Voluntary muscles


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Voluntary muscles

Muscles producing voluntary movement.
Mentioned in: Myopathies
References in periodicals archive ?
The mum-of-three, from Broomhouse , Glasgow, is aware of her surroundings but cannot move due to complete paralysis of nearly all voluntary muscles in the body
Amyotrophic lateral sclerosis (ALS), also known as Lou Gehrig's disease, is a specific disease that causes the death of neurons which control voluntary muscles. It is characterised by stiff muscles, muscle twitching, and gradually worsening weakness due to muscles decreasing in size.
She had to fight for medical help for her daughter who battled the most severe form of Spinal Muscular Atrophy Type 1 - which causes the wasting of the voluntary muscles and impaired breathing.
The accident saw Adam come off his bike and end up in hospital unable to breathe with locked-in syndrome, meaning complete paralysis of nearly all voluntary muscles.
A fundraising campaign was set up following the crash that left Adam, from Roath, Cardiff, unable to breathe and with locked-in syndrome, meaning complete paralysis of nearly all voluntary muscles.
ALS is a progressive neurodegenerative disease that leads to the paralyzing of voluntary muscles including extremities, swallowing, and breathing.
Walking, talking, breathing and swallowing can all be affected by the condition, which stops the signals from your brain reaching voluntary muscles to tell them to move.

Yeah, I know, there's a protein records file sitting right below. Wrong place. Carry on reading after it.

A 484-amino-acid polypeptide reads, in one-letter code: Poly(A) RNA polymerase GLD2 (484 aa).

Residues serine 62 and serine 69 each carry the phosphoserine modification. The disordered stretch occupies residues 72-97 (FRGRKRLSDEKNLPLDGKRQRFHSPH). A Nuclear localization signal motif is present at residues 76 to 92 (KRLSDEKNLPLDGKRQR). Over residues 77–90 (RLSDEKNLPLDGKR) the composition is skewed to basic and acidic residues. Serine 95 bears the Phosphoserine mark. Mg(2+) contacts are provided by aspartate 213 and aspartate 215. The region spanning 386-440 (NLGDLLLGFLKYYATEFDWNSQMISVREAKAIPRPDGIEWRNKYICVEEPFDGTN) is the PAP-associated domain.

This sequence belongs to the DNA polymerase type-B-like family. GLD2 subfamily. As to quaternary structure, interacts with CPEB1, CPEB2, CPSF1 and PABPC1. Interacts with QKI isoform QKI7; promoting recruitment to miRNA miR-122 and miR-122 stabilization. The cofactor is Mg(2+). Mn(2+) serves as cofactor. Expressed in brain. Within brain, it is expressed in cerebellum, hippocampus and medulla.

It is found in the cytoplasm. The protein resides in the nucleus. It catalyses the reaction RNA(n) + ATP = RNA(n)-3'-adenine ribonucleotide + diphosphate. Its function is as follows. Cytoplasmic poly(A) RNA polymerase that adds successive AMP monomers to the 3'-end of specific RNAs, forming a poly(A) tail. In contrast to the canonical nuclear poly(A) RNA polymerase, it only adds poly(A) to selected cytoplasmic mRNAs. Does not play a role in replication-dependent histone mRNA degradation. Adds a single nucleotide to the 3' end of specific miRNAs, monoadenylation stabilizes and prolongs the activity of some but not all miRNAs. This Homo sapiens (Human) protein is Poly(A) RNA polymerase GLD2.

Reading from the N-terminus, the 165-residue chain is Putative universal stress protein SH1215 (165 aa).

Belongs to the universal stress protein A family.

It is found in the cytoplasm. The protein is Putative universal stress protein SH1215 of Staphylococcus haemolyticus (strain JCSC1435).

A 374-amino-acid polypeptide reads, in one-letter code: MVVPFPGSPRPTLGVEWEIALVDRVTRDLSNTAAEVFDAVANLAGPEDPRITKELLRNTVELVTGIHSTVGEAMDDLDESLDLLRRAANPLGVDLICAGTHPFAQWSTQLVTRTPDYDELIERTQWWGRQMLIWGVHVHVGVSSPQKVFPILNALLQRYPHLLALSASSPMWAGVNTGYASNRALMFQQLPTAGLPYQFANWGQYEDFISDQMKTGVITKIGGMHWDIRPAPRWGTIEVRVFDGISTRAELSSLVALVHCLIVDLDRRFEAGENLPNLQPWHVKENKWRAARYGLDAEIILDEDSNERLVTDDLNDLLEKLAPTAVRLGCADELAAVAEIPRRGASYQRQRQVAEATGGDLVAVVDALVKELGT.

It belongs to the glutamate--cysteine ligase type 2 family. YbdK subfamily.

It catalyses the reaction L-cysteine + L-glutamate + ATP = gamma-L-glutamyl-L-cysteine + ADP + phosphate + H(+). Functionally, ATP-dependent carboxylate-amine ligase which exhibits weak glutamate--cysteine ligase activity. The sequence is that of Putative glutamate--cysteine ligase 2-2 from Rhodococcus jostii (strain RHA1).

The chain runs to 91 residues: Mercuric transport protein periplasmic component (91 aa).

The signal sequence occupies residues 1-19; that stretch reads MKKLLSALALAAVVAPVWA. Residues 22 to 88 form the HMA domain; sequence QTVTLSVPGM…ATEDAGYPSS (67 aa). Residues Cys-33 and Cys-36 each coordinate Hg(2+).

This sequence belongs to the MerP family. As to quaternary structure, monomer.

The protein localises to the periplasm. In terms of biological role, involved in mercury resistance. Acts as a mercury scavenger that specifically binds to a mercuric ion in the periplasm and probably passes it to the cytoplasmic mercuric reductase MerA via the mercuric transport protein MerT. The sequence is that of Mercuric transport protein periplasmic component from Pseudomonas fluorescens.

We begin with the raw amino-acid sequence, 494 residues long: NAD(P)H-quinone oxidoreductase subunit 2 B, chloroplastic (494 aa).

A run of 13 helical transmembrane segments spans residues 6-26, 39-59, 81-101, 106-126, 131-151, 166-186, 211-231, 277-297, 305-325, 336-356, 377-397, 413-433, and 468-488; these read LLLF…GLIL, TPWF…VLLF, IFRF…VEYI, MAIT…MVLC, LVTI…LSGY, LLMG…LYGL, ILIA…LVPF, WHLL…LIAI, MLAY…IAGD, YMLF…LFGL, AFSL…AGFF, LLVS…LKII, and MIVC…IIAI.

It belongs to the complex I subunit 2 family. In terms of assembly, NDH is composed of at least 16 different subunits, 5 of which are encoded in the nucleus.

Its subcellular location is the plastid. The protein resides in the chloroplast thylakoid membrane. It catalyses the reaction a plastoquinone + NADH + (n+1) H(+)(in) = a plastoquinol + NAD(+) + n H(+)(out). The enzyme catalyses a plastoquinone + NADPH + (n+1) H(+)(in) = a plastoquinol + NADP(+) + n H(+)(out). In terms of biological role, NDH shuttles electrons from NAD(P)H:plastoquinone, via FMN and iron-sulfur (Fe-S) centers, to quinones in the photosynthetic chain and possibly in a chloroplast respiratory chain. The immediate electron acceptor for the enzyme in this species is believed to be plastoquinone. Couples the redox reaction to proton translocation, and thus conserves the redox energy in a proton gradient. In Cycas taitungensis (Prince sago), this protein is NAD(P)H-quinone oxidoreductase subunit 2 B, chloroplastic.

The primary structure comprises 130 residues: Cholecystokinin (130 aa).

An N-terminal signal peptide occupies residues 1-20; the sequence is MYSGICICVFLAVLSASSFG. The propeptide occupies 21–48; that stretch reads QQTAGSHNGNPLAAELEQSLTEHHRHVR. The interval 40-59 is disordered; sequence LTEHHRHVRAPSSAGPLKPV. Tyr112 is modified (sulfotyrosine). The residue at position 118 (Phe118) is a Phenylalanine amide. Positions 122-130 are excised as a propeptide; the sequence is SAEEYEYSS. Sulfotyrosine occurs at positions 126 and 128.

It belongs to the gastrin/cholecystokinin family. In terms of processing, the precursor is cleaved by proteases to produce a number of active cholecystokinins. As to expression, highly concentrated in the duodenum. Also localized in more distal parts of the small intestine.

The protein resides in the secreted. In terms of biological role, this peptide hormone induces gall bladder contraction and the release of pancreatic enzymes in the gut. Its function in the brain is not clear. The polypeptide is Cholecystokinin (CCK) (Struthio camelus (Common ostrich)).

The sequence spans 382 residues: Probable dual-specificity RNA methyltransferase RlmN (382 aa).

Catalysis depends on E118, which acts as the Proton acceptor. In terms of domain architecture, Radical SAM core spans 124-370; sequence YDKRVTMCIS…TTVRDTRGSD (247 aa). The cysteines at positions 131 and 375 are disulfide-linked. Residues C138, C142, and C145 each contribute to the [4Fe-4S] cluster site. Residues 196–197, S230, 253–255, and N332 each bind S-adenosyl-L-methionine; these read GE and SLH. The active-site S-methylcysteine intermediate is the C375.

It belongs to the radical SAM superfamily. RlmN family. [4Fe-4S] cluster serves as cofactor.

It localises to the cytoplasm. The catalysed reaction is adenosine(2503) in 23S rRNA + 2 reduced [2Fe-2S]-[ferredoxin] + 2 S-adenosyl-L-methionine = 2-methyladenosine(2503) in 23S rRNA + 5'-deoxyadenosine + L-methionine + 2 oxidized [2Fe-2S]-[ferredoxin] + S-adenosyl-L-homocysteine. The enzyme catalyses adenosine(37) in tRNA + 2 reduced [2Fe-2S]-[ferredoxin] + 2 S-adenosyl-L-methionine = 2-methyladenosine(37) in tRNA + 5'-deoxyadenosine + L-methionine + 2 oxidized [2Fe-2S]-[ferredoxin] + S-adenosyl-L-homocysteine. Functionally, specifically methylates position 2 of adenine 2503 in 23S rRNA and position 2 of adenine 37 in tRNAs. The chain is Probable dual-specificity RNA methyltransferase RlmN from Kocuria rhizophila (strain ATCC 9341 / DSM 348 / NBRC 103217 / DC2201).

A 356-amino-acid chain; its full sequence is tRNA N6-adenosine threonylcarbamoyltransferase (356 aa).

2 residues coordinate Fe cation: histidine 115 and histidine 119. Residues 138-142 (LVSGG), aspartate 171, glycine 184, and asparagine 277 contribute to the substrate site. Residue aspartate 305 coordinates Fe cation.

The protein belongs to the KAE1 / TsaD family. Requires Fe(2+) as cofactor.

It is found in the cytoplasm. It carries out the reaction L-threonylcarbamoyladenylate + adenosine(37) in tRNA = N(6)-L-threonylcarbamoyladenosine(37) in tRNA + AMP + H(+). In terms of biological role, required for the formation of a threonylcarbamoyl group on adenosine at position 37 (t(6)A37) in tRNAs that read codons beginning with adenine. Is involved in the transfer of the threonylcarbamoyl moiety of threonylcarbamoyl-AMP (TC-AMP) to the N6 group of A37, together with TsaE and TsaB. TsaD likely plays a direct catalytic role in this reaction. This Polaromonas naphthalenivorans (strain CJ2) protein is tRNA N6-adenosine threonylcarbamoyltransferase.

According to medical dictionaries, ALS is a rapidly progressive, invariably fatal neurological disease that attacks the nerve cells (neurons) responsible for controlling voluntary muscles (muscle action we are able to control, such as those in the arms, legs, and face).
Myasthenia Gravis is a little known, life-threatening auto-immune disease where the body's immune system attacks itself causing fluctuating but severe weakness of the voluntary muscles.
which control voluntary muscles. As the upper and lower motor neurons degenerate, the muscles they control gradually weaken and waste away, leading to paralysis.
What is locked-in syndrome?A PATIENT is aware and awake but cannot move or speak because nearly all voluntary muscles are paralysed.
ALS, also known as Lou Gehrig's disease, is a progressive neurological disease that attacks nerve cells (neurons) in the brain and spinal cord, which control voluntary muscles. As the upper and lower motor neurons degenerate, the muscles they control gradually weaken and waste away, leading to paralysis.

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